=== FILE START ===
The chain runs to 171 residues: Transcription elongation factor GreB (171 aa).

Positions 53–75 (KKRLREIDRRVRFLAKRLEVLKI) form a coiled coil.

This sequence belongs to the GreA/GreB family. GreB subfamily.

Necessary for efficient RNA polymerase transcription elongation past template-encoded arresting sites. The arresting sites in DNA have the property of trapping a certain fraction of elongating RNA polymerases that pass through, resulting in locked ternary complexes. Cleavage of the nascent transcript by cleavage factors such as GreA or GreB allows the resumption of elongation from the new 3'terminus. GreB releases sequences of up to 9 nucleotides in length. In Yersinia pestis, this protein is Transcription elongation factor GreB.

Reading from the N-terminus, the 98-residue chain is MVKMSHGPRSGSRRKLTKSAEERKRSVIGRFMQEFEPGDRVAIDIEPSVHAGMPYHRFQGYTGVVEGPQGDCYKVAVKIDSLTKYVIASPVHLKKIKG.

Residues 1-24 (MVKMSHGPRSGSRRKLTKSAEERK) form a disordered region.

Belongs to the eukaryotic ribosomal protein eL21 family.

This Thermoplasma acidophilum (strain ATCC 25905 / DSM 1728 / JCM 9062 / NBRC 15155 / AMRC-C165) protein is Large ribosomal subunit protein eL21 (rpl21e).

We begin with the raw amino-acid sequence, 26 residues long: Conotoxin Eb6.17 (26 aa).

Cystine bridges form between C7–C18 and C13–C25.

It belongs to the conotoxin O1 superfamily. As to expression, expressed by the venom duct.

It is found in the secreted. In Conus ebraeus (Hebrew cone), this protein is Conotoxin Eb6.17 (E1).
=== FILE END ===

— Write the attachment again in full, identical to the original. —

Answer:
The chain runs to 171 residues: Transcription elongation factor GreB (171 aa).

Positions 53–75 (KKRLREIDRRVRFLAKRLEVLKI) form a coiled coil.

This sequence belongs to the GreA/GreB family. GreB subfamily.

Necessary for efficient RNA polymerase transcription elongation past template-encoded arresting sites. The arresting sites in DNA have the property of trapping a certain fraction of elongating RNA polymerases that pass through, resulting in locked ternary complexes. Cleavage of the nascent transcript by cleavage factors such as GreA or GreB allows the resumption of elongation from the new 3'terminus. GreB releases sequences of up to 9 nucleotides in length. In Yersinia pestis, this protein is Transcription elongation factor GreB.

Reading from the N-terminus, the 98-residue chain is MVKMSHGPRSGSRRKLTKSAEERKRSVIGRFMQEFEPGDRVAIDIEPSVHAGMPYHRFQGYTGVVEGPQGDCYKVAVKIDSLTKYVIASPVHLKKIKG.

Residues 1-24 (MVKMSHGPRSGSRRKLTKSAEERK) form a disordered region.

Belongs to the eukaryotic ribosomal protein eL21 family.

This Thermoplasma acidophilum (strain ATCC 25905 / DSM 1728 / JCM 9062 / NBRC 15155 / AMRC-C165) protein is Large ribosomal subunit protein eL21 (rpl21e).

We begin with the raw amino-acid sequence, 26 residues long: Conotoxin Eb6.17 (26 aa).

Cystine bridges form between C7–C18 and C13–C25.

It belongs to the conotoxin O1 superfamily. As to expression, expressed by the venom duct.

It is found in the secreted. In Conus ebraeus (Hebrew cone), this protein is Conotoxin Eb6.17 (E1).